larvalsubjects Says: May 27th, 2007 at 10:36 pm One of the reasons I’ve pulled away from Badiou and Zizek so much where social theory is concerned is that I feel they’re ignoring the way in which possibilities come to be envisioned in very specific historical circumstances where issues of technology, nature, economics, and intercultural relations are involved. I believe, for instance, that I’ve argued in the past that women’s suffrage followed the emergence of factory labor in the late 19th early 20th century. I only intend this example as a sort of thumbnail sketch, so hopefully you won’t beat me over it. Here we had women entering the factory, which placed them in very different roles from their traditional roles. Now certainly the intention of factory labor was not to liberate women or give them the right to vote. Yet these possibilities began to emerge for life and practice as a sort of unintended consequence of these shifts in technology, labor organization, and economics.
Drawing analogies to biological speciation, then, we get a sort of “genetic drift”. That is, just as two species of finches can evolve in very different ways when separated geographically from one another, we begin to get a “new species” of woman as a result of this different ecological space, the factory space. At some point, this new species becomes “for itself” (organized, self-aware, self-directing) such that there is an intensification of the process (initially the process still thought of itself in the older terms) and as this “new species” begins to formulate its own identity it feeds back into the social constellation, challenging a number of social institutions and social mores, intensifying the process by which the social field is itself changed.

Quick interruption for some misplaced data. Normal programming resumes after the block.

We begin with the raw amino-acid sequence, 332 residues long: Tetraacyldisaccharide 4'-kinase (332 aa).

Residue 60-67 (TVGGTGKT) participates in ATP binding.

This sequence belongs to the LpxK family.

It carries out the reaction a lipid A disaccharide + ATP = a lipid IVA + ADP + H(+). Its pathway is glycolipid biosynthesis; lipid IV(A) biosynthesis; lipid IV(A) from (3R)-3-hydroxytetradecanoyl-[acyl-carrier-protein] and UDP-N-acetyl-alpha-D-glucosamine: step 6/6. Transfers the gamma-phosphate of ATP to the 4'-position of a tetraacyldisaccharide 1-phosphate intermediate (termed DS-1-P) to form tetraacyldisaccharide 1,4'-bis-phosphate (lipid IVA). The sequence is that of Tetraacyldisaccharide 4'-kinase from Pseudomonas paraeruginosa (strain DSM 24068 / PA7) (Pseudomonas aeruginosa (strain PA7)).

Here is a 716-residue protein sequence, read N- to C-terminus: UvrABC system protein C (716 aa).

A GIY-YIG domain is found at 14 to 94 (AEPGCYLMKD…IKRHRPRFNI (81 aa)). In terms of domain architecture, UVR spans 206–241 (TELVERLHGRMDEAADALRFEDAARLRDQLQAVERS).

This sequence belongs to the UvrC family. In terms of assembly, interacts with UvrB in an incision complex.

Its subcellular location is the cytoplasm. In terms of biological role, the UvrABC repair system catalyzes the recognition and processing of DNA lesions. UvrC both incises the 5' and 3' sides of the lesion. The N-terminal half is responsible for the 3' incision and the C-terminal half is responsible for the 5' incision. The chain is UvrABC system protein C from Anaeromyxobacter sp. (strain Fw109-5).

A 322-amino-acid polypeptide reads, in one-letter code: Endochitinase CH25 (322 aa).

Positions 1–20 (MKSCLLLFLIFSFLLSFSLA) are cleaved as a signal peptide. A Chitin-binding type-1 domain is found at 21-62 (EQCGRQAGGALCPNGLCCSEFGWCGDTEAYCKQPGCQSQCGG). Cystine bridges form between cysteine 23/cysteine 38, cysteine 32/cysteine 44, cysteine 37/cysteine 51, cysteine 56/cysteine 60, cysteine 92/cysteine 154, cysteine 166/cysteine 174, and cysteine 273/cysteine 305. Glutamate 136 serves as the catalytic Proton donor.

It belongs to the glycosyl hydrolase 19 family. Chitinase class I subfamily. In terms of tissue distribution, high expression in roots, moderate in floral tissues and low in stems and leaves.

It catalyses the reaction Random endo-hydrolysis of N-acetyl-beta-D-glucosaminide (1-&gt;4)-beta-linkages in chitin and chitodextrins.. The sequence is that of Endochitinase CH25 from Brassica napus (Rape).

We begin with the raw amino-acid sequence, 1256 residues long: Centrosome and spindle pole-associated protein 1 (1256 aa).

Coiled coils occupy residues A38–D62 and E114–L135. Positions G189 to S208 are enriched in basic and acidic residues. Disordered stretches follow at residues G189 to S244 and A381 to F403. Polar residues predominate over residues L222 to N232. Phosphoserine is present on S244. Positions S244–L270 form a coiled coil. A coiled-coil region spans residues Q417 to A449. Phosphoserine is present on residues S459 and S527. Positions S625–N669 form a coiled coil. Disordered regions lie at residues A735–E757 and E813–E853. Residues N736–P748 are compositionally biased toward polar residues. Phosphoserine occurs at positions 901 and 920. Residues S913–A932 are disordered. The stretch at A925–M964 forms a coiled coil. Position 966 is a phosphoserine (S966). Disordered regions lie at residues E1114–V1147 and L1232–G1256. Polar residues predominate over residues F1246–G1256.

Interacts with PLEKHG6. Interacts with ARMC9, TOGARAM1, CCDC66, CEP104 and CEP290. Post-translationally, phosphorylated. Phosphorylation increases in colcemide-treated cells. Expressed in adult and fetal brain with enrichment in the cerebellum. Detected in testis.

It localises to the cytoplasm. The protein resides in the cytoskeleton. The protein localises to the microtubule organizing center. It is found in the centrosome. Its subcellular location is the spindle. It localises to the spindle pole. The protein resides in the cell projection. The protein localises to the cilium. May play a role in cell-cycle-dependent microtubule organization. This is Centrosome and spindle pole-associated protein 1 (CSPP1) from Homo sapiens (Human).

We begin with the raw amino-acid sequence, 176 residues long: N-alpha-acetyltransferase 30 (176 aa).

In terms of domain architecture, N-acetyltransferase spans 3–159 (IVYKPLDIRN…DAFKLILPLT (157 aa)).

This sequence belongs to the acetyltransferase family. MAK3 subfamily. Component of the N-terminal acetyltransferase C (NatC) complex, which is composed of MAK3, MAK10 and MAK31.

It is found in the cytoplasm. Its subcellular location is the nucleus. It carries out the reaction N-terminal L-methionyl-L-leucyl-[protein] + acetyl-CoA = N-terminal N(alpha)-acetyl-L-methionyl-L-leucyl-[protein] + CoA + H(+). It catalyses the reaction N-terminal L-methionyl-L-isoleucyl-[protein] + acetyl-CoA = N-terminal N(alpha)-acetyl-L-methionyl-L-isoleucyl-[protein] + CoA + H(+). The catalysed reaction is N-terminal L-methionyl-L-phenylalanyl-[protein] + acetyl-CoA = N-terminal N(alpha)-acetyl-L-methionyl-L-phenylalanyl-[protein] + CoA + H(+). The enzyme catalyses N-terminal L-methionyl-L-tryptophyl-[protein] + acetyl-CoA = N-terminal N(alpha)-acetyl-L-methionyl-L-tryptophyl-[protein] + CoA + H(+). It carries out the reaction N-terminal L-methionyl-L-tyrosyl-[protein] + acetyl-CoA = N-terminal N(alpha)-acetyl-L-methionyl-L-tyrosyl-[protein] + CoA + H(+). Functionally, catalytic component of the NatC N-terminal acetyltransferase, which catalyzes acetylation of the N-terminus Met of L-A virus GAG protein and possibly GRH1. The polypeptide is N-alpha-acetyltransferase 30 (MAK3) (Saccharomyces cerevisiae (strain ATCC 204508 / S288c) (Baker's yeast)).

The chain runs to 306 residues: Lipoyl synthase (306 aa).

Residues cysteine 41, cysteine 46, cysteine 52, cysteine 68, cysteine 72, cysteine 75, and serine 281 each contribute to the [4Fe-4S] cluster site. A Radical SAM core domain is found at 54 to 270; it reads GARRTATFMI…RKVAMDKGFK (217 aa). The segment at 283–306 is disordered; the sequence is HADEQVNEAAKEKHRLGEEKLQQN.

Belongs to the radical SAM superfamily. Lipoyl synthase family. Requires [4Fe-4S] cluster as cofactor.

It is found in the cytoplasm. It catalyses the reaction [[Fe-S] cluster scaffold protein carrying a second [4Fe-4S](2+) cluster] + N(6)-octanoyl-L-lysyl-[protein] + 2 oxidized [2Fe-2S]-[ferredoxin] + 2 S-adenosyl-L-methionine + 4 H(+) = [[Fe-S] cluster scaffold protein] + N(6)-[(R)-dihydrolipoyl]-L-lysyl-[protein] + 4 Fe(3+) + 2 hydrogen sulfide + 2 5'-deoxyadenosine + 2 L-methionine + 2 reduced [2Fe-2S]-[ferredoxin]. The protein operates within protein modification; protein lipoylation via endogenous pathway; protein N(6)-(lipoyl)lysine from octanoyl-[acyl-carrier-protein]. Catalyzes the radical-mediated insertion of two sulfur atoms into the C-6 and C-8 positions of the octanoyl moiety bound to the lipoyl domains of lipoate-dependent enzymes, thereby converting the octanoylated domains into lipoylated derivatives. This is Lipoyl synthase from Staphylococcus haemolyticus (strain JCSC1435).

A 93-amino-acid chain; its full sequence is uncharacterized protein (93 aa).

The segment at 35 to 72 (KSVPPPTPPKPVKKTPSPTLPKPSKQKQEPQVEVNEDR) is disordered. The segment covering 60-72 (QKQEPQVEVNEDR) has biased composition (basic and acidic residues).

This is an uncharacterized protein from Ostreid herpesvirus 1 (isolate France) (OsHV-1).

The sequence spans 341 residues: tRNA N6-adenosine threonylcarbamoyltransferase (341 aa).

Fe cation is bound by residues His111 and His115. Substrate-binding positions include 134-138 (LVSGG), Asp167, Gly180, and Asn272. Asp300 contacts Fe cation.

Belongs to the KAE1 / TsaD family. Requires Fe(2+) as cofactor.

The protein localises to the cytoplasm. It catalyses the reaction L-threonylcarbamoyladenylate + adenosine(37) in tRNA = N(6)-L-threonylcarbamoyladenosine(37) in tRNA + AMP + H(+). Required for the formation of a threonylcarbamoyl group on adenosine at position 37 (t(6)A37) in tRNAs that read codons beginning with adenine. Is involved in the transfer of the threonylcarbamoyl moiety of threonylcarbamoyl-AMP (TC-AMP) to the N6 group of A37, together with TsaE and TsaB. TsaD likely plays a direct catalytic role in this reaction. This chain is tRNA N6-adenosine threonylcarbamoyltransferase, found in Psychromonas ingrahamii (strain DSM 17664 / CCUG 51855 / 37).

I give this only as an example. I want to exercise caution when analyzing things in this way as I don’t want to give the impression that there is only one way in which change takes place. This is one of the purposes of the concept of constellations: to look at the specifics of situations and their own immanent organization. I think it’s important here to distinguish between potential and possibility...
I want to be as flexible and open as possible to avoid one-sided and single-answer theoretical approaches. Thus, for instance, I can also see merit in something like what Badiou is describing with his truth-procedures but believe he’s overstating his case and ignoring other important directions from which change comes that involves little in the way of agency or intentional directedness.
larvalsubjects Says: May 27th, 2007 at 8:07 pm I don’t have a method, am not interested in developing a method, and am not interested in giving an account of how alternative ideals emerge. What I think is important is that forms of life and existence come to posit alternative ideals. Or maybe my exasperation is that I feel like I give arguments that explain these things all the time, yet still these humanist methodological questions get asked yet again. Honestly it really makes me want to pull my hair out. Enough with the questions about how alternative ideals get formed!